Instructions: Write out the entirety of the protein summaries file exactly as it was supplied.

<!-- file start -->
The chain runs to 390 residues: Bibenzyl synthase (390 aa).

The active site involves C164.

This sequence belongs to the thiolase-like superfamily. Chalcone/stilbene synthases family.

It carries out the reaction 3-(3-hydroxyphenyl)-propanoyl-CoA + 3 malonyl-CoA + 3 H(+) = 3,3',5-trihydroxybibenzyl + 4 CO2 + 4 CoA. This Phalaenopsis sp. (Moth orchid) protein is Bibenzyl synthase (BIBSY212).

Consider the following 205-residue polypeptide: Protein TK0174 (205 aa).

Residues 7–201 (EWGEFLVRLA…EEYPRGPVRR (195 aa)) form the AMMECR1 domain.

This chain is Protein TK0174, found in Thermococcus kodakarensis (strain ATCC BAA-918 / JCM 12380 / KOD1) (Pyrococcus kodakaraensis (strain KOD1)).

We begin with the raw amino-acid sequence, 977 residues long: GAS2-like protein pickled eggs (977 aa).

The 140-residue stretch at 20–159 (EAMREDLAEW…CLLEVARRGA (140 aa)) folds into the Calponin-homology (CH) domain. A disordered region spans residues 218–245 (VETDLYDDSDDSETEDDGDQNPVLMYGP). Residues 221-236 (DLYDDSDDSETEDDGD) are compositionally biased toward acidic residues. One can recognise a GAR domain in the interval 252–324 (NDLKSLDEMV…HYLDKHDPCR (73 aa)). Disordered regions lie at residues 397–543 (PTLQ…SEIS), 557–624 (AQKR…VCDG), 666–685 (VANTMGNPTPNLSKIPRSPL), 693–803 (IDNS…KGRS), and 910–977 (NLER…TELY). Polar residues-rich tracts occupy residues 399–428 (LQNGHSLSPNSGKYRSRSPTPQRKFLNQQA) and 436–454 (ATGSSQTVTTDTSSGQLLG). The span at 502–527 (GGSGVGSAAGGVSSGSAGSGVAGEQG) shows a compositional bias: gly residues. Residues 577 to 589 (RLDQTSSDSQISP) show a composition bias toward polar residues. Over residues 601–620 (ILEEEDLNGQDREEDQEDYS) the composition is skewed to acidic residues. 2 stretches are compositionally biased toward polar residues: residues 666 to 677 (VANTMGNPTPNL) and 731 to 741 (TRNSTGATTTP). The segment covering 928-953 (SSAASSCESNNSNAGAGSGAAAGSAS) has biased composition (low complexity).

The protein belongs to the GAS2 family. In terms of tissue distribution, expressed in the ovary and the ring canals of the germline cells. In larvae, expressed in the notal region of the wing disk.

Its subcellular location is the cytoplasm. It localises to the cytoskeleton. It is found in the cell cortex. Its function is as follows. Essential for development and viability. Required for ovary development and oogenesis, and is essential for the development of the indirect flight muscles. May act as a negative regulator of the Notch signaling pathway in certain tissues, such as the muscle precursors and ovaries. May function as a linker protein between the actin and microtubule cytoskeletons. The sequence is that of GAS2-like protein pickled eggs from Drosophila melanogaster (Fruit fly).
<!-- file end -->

The chain runs to 390 residues: Bibenzyl synthase (390 aa).

The active site involves C164.

This sequence belongs to the thiolase-like superfamily. Chalcone/stilbene synthases family.

It carries out the reaction 3-(3-hydroxyphenyl)-propanoyl-CoA + 3 malonyl-CoA + 3 H(+) = 3,3',5-trihydroxybibenzyl + 4 CO2 + 4 CoA. This Phalaenopsis sp. (Moth orchid) protein is Bibenzyl synthase (BIBSY212).

Consider the following 205-residue polypeptide: Protein TK0174 (205 aa).

Residues 7–201 (EWGEFLVRLA…EEYPRGPVRR (195 aa)) form the AMMECR1 domain.

This chain is Protein TK0174, found in Thermococcus kodakarensis (strain ATCC BAA-918 / JCM 12380 / KOD1) (Pyrococcus kodakaraensis (strain KOD1)).

We begin with the raw amino-acid sequence, 977 residues long: GAS2-like protein pickled eggs (977 aa).

The 140-residue stretch at 20–159 (EAMREDLAEW…CLLEVARRGA (140 aa)) folds into the Calponin-homology (CH) domain. A disordered region spans residues 218–245 (VETDLYDDSDDSETEDDGDQNPVLMYGP). Residues 221-236 (DLYDDSDDSETEDDGD) are compositionally biased toward acidic residues. One can recognise a GAR domain in the interval 252–324 (NDLKSLDEMV…HYLDKHDPCR (73 aa)). Disordered regions lie at residues 397–543 (PTLQ…SEIS), 557–624 (AQKR…VCDG), 666–685 (VANTMGNPTPNLSKIPRSPL), 693–803 (IDNS…KGRS), and 910–977 (NLER…TELY). Polar residues-rich tracts occupy residues 399–428 (LQNGHSLSPNSGKYRSRSPTPQRKFLNQQA) and 436–454 (ATGSSQTVTTDTSSGQLLG). The span at 502–527 (GGSGVGSAAGGVSSGSAGSGVAGEQG) shows a compositional bias: gly residues. Residues 577 to 589 (RLDQTSSDSQISP) show a composition bias toward polar residues. Over residues 601–620 (ILEEEDLNGQDREEDQEDYS) the composition is skewed to acidic residues. 2 stretches are compositionally biased toward polar residues: residues 666 to 677 (VANTMGNPTPNL) and 731 to 741 (TRNSTGATTTP). The segment covering 928-953 (SSAASSCESNNSNAGAGSGAAAGSAS) has biased composition (low complexity).

The protein belongs to the GAS2 family. In terms of tissue distribution, expressed in the ovary and the ring canals of the germline cells. In larvae, expressed in the notal region of the wing disk.

Its subcellular location is the cytoplasm. It localises to the cytoskeleton. It is found in the cell cortex. Its function is as follows. Essential for development and viability. Required for ovary development and oogenesis, and is essential for the development of the indirect flight muscles. May act as a negative regulator of the Notch signaling pathway in certain tissues, such as the muscle precursors and ovaries. May function as a linker protein between the actin and microtubule cytoskeletons. The sequence is that of GAS2-like protein pickled eggs from Drosophila melanogaster (Fruit fly).